The transportation sector is responsible for approximately 25 percent of all Greenhouse Gas (GHG) emissions. Although strenuous efforts have been to reduce fuel consumption and GHG emission, other sectors of the economy find it easier than transport to reduce the use of carbon fuels, for example by increasing building insulation. Transportation in general has a problem because vehicles are limited in size by engineering and infrastructure. The larger the fuel tank, the less space remains to carry cargo or passengers. The only economic fuel alternatives are portable high energy density energy sources, like kerosene and gasoline. With economic growth, the share of GHG emissions created by transportation is likely to rise.
As the world economy expands, the absolute growth of transportation-related GHG emissions can be expected to increase, even with technological advance. The current consumption of fuel by the global airlines is about 5 million barrels per day. In a recent article, Grote, Williams and Preston reach a gloomy conclusion about the future of aviation’s contribution to climate change. “If all mitigation-measures [for air travel] are successfully implemented, it is still likely that traffic growth-rates will continue to out-pace emissions reduction-rates.” Only a dramatic change in technology, like the use of airships can reduce the carbon emissions of air traffic.
Airships have yet to be embraced as a solution to increasing air transport pollution, but the argument is easily made technically. First, airships consume less fuel because of their inherent buoyancy. Second, they have the capacity to utilize alternative fuels, in particular hydrogen, which other modes cannot economically store. Eventually, they may even feature lightweight solar collectors. The potential for a zero-GHG emissions airship is an attractive option that deserves support as means of demonstrating their sustainability while helping to mitigate climate change.
Efforts to change current air travel behaviour are unlikely to be effective without very significant ticket price increases. Time is money, and business travelers are willing to pay for the benefits of jet travel. Whether leisure travel can be attracted to airships remains to be seen, but air cargo is clearly a contestable market. Few products need to travel at 500 miles per hour, notwithstanding a liver transplant or other emergency. Replacing cargo jets with a less polluting means of airship transport could go a long way towards reducing the GHG burden imposed on the world’s environment.
Many airship designs are proposed, but it seems inevitable that airships will be powered by hydrogen gas. They are large enough to accommodate large fuel tanks and the spent fuel provides an automatic source of ballast – water. A 75-year old ban remains on the use of hydrogen as a lifting gas, but it is only a matter of time before a safe system for the containment of hydrogen can be proven. Technology has advanced incredibly since this regulation was last reviewed.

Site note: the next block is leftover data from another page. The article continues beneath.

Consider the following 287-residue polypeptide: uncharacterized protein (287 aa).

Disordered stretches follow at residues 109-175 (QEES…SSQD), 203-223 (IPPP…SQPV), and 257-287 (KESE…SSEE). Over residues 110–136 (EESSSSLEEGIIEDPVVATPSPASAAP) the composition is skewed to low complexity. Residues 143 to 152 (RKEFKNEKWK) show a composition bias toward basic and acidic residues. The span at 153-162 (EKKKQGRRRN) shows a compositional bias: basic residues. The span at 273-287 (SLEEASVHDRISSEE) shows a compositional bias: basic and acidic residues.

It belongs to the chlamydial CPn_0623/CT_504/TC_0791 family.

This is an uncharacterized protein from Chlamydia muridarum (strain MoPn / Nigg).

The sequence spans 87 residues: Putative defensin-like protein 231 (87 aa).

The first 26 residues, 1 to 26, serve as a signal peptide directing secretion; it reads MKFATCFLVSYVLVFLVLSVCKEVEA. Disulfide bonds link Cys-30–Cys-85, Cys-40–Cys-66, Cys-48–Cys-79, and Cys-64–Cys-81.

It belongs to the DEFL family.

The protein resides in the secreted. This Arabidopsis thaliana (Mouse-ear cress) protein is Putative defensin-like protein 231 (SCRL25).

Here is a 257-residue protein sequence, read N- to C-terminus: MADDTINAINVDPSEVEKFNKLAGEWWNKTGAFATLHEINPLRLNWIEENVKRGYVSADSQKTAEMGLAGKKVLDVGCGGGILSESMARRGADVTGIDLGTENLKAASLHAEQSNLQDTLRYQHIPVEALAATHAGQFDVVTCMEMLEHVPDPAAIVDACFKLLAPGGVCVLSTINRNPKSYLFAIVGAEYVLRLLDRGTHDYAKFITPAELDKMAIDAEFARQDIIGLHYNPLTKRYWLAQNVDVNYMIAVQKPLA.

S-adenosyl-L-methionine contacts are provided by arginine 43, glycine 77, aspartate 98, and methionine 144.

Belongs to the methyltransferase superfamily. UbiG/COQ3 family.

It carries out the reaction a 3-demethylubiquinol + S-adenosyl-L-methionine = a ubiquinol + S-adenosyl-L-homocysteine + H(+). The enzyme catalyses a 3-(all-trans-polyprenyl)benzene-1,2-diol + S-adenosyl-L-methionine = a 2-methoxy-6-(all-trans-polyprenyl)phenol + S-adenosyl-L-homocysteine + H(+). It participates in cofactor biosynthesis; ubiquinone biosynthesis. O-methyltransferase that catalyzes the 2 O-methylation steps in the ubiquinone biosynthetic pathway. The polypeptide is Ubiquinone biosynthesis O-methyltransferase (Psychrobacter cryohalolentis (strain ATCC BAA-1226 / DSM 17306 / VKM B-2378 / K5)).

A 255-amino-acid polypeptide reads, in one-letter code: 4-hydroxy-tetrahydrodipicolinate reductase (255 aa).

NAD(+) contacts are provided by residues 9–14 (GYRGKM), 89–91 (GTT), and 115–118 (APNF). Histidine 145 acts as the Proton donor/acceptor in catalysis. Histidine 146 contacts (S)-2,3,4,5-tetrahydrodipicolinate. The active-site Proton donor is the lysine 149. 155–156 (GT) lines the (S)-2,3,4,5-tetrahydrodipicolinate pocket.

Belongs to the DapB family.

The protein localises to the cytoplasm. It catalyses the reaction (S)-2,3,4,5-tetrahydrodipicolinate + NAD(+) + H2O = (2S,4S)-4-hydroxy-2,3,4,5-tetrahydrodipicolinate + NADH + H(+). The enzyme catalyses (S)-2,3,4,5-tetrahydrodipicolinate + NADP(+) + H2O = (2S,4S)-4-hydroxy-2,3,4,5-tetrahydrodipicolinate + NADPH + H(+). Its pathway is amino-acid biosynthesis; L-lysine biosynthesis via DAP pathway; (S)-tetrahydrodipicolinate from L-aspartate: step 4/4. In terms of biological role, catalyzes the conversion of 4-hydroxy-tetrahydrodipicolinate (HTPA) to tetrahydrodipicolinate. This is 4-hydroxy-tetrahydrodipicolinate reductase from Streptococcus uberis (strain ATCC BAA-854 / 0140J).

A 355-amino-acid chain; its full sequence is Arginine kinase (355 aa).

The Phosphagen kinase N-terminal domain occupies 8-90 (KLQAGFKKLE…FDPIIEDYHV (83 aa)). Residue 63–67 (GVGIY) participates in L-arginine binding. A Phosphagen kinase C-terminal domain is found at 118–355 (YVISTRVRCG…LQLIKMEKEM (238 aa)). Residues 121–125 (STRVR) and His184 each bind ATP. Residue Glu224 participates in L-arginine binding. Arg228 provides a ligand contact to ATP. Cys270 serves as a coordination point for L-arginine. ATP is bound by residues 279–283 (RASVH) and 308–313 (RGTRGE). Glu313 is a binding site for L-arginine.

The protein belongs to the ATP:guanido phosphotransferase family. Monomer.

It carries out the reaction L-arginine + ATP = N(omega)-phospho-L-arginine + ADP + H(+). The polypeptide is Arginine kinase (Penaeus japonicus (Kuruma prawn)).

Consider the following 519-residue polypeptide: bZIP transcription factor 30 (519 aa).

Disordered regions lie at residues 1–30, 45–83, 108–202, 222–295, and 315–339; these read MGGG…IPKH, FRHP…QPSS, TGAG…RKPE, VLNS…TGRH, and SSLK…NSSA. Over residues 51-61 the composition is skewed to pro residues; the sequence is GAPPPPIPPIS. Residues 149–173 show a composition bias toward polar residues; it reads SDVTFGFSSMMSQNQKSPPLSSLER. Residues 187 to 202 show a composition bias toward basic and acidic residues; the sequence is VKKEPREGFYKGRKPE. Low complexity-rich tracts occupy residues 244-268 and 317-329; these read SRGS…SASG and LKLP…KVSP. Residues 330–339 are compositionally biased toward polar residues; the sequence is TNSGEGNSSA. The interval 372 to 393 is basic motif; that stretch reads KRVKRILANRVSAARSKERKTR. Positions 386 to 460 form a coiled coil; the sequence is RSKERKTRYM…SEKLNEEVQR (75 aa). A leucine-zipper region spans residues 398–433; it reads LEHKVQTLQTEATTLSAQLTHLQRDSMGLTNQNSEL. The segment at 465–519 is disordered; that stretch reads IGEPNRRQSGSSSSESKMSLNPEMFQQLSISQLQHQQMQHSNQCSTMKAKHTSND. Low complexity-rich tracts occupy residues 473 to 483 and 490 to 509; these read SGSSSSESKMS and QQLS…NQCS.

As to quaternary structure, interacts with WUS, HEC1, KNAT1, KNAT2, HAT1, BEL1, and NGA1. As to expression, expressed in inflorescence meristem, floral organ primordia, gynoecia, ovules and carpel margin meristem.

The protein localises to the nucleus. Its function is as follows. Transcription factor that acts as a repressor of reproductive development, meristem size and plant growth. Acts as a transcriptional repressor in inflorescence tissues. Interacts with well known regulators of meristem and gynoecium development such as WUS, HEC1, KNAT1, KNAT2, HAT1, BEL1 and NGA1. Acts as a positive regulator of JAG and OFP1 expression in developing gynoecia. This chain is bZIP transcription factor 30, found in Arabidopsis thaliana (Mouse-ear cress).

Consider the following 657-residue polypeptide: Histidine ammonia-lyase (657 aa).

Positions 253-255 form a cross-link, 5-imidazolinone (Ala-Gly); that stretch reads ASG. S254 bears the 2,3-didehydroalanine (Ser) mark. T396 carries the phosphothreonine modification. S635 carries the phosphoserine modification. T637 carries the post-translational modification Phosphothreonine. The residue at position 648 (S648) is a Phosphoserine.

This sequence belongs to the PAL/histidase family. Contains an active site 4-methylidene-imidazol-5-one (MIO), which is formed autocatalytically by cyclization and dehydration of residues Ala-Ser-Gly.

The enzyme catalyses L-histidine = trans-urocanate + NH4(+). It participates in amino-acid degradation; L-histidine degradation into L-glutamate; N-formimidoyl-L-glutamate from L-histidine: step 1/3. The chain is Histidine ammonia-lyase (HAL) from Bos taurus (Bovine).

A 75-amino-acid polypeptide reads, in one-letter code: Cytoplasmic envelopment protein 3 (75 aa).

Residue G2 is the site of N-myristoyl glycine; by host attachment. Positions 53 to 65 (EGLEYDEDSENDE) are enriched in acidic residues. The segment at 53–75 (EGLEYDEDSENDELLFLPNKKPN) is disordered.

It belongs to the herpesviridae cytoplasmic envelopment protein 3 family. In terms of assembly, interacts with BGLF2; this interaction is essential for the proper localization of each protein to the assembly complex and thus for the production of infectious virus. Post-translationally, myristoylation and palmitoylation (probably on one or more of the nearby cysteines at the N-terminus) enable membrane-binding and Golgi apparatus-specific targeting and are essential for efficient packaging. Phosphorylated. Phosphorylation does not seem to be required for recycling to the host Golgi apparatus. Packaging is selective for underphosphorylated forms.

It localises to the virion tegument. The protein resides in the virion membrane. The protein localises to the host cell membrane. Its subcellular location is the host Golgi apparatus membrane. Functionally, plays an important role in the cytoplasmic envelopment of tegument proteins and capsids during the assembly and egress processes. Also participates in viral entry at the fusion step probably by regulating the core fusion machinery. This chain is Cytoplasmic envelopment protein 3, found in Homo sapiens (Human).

Buoyant Aircraft Systems International (BASI) is committed to sustainable technology. It is our goal to work with hydrogen as a fuel and as a lifting gas. As part of this effort, we have installed a solar panel array at our airdock. We believe that we are very first hangar located at an airport in North America that is operating completely off the electrical grid.
The use of solar power in the northern latitudes is more difficult than farther south because during the winter months, the strength of the sun and the length of days greatly reduce the ability to use much power between December and February. In the summertime, however, the production of solar power in the North is much in excess of our needs. BASI is examining the potential to store excess summer power as hydrogen for winter use – much like farmers “make hay in the summertime” to get them through the winter. We are searching for an appropriate hydrolyser to make hydrogen on site and a storage/fuel cell system.
If a solar-hydrogen system can work at Winnipeg, it should also be effective farther north where communities are dependent on diesel generators. Canada has 129 remote communities that use diesel to produce electricity. If they could replace diesel fuel with solar power, they could also produce and store hydrogen as fuel and for future use. A current solar research project at Fort Simpson, North West Territories provides data on solar production throughout the year. The long days of summer provide significant excess electricity that could stored as hydrogen for later use, or as fuel to operate equipment and vehicles.
The production of hydrogen by solar panels for mobile fuel use could be very desirable in the North. Fuel is scarce and expensive in the remote areas. Most airplanes that serve the North have to carry enough fuel for the round trip. This so-called “tankering of fuel”, reduces aircraft range because they must complete their roundtrip on a single tank of fuel. The extra weight also reduces the number of passengers or amount of freight that can be carried. The use of solar panels to make hydrogen as a fuel for airships would allow every port of call in the North to be an energy exporter, rather than an energy importer.
This solar panel, cold weather research project is only one small step towards solving the global problem of climate change, and the need to deliver goods to remote locations, but it is a start. It is our contention that zero-carbon emission airships are on the right side of history. One day, we are confident, everyone will agree.Barry E. Prentice, PhD President, Buoyant Aircraft Systems International www.buoyantaircraft.ca